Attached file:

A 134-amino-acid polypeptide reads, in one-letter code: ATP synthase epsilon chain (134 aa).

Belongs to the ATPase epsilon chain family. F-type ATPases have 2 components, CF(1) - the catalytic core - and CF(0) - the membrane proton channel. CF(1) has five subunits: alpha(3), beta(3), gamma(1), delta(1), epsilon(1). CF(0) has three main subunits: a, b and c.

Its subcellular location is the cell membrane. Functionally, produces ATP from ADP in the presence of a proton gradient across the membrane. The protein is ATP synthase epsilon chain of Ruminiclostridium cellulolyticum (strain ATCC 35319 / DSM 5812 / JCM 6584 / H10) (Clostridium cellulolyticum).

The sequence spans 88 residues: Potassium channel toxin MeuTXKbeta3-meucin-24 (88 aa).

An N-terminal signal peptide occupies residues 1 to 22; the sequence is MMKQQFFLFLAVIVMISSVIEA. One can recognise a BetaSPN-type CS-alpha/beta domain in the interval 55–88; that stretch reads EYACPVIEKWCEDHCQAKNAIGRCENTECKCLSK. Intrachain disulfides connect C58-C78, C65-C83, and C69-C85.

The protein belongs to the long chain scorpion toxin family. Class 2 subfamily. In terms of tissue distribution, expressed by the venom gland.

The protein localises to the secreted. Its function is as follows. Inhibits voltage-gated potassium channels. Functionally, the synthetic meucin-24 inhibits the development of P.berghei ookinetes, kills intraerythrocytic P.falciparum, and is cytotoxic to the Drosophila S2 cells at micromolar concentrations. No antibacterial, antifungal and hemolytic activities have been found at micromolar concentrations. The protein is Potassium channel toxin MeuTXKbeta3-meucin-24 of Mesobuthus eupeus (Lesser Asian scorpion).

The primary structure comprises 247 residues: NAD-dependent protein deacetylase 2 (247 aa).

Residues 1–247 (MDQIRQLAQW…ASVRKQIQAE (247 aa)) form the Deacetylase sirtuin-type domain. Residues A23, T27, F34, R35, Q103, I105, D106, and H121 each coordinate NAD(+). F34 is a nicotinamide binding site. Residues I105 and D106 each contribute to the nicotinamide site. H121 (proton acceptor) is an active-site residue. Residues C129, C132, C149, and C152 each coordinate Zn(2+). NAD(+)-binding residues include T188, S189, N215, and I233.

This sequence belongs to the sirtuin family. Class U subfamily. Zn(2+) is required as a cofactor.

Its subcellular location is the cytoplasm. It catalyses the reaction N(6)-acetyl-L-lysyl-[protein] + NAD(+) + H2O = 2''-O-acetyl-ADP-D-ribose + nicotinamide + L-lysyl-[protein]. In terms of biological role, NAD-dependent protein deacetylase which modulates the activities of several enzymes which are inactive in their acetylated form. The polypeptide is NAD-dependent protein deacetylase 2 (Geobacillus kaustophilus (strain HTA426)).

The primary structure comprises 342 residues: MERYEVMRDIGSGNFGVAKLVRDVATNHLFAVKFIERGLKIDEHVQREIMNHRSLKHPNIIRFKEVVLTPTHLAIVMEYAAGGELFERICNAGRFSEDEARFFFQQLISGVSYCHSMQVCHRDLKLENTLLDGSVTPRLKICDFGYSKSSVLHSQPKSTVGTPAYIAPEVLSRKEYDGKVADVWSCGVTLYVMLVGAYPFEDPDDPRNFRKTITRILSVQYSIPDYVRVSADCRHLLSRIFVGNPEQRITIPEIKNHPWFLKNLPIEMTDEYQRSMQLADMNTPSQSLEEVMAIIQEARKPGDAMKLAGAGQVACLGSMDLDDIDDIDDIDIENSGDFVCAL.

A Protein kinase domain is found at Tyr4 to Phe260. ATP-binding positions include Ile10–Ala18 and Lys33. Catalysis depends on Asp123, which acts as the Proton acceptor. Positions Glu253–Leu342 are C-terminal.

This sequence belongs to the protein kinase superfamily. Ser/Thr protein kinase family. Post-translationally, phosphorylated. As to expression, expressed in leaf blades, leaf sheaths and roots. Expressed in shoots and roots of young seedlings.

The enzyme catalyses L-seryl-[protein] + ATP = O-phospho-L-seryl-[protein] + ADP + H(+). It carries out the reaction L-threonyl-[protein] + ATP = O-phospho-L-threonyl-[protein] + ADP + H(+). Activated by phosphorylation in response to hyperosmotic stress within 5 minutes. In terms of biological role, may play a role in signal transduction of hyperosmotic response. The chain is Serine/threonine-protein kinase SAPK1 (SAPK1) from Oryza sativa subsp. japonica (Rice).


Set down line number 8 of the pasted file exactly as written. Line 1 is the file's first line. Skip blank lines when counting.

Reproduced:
The primary structure comprises 247 residues: NAD-dependent protein deacetylase 2 (247 aa).